• University Creates App to Find Spaces; Uses Student Volunteers to Increase Access to In-Demand Resources

    The Massachusetts Institute of Technology was facing high demand and frustration among students and faculty unable to access its more than 40 maker spaces, even during non-conventional hours. After evaluating the logistics related to those spaces, totaling 120,000 sf, they developed a new app that illuminates the existing maker spaces, then enlisted the help of student volunteers to oversee some spaces into the evening. MIT also plans to add another 20,000 sf of functional space.

  • Techniques for a More Quantitative Post-Occupancy Evaluation

    A post-occupancy evaluation for a new engineering facility at the University of Kansas (KU) illuminates the ways physical space influences STEM students’ experiences, and sets new standards for effectively studying project outcomes. According to Tim Reynolds, a principal with the Science & Technology studio of national architecture firm TreanorHL, “Too often, post-occupancy evaluations tend to be rather shallow—focused on things like lighting and furniture rather than actual program experience.

  • Offices and Work Environments are Designed for an Agile Work Force with Changing Priorities

    Getting the most out of workspace is no longer a matter of cramming in more cubicles. Increasingly, organizations are seeking to adapt their spaces to the ways people actually work and what makes them engaged and productive. Gone are the days when people sat at a desk for eight hours, with breaks for lunch and coffee. In some workplaces, people work at “their” desks for less than a third of their work time.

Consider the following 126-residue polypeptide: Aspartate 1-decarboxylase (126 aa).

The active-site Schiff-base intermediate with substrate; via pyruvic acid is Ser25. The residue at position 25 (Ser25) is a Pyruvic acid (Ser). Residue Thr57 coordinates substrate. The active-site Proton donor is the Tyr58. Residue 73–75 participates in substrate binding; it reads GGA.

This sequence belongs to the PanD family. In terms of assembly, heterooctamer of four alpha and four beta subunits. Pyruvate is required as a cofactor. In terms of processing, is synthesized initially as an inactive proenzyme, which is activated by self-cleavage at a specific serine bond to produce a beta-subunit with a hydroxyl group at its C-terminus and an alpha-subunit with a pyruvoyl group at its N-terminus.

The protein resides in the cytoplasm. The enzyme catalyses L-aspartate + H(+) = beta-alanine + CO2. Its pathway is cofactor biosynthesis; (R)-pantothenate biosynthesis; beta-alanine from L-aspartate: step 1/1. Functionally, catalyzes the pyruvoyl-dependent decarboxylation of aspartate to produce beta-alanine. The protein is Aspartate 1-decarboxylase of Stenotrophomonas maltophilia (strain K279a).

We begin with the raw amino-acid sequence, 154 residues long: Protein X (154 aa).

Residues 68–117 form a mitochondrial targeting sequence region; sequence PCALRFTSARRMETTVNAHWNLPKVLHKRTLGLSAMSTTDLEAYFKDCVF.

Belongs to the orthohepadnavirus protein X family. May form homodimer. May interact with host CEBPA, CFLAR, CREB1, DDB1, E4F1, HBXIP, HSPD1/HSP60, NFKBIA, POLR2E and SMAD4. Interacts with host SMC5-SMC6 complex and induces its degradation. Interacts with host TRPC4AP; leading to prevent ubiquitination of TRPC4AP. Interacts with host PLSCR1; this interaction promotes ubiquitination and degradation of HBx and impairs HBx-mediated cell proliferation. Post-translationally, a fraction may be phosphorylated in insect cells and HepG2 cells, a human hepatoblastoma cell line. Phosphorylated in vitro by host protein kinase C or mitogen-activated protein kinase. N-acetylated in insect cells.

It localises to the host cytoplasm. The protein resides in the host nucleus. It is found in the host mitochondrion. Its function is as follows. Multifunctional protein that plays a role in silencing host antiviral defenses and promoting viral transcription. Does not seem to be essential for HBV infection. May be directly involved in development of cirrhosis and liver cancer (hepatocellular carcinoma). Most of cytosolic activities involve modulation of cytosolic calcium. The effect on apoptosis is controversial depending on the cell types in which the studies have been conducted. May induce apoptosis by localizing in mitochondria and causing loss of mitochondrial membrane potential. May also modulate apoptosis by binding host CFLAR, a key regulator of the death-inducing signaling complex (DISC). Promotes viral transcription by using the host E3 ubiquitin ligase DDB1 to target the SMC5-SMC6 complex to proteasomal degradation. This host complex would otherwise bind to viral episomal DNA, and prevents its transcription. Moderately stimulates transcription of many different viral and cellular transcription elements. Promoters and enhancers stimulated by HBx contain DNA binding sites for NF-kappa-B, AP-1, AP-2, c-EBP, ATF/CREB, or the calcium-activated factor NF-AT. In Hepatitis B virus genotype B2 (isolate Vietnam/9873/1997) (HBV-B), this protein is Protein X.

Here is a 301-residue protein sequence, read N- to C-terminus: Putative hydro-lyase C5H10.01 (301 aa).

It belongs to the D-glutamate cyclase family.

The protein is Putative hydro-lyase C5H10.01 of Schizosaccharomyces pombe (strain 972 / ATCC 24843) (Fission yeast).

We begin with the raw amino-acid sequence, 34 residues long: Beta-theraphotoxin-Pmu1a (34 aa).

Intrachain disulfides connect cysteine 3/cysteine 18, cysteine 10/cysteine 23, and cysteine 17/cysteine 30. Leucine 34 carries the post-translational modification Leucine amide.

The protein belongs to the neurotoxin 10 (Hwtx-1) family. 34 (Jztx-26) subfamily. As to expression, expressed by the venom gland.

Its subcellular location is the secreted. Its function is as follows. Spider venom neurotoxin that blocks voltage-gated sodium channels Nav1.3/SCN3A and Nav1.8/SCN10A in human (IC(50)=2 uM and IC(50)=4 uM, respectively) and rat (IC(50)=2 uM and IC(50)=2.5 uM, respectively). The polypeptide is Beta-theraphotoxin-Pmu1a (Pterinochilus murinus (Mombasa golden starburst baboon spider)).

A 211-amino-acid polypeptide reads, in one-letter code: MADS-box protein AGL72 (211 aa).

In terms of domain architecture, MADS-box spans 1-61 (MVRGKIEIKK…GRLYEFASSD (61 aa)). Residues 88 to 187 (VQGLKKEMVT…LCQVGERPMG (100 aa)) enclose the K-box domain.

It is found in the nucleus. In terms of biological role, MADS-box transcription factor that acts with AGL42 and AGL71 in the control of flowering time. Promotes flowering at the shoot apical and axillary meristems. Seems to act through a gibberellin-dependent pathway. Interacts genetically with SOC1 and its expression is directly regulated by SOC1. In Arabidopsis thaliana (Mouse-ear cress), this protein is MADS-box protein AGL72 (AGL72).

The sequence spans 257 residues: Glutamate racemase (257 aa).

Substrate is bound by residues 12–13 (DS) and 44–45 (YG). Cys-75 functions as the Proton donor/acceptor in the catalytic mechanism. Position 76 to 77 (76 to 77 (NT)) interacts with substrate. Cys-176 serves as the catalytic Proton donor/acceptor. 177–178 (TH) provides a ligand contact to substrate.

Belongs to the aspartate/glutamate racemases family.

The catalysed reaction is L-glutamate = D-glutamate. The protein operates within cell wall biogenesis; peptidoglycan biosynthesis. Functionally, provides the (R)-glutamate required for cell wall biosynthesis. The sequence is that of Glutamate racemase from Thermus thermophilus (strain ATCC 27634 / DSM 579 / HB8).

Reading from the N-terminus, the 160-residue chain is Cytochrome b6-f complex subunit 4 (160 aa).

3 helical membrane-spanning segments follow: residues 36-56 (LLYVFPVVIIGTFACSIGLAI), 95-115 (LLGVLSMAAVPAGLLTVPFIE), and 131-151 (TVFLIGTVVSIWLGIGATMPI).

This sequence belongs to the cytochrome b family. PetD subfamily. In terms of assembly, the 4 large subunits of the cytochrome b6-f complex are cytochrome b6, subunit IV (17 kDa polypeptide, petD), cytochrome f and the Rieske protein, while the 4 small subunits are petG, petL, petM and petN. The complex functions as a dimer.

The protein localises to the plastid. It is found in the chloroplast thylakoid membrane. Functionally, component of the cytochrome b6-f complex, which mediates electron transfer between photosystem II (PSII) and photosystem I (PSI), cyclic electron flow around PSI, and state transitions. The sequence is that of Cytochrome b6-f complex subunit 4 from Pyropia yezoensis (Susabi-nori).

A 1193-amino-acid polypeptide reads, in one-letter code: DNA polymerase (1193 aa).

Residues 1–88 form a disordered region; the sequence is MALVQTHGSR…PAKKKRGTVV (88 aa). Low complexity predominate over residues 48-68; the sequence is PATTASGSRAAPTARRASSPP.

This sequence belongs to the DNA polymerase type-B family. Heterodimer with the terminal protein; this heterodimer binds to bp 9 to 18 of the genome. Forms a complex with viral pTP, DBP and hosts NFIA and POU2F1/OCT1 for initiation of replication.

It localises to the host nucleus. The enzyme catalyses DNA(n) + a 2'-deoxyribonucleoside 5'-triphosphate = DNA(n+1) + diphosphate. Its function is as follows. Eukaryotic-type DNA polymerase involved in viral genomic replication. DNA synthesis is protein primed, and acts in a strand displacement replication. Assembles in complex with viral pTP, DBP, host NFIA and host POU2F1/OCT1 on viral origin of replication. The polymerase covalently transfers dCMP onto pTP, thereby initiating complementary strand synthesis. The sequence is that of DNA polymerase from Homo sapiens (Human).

• Strategic Tools Enable New Work Styles, Focus on Utilization, Improve Bottom Line

    The vision of “work anywhere, anytime” that accompanied the rise of the Internet is now firmly entrenched in reality, and static office seating is on its way to becoming a rarity. Employees can choose among conference or collaboration rooms, private “phone booths,” lounges, or coffee bars, all in the course of a single work day. A plethora of mobile apps easily handles functions like finding an available desk in real-time, booking a meeting room, specifying A/V set-up, controlling lights and HVAC, preparing visitor badges, even placing a catering order. Automated wayfinding can pinpoint a colleague’s whereabouts in the building and provide directions to the location. All these tasks don’t exist in isolation. The technology that makes them possible, like sophisticated motion sensors and cameras, is constantly feeding data into centralized space management systems that can do everything from scheduling restroom cleaning according to usage to calculating a building’s occupancy cost per employee.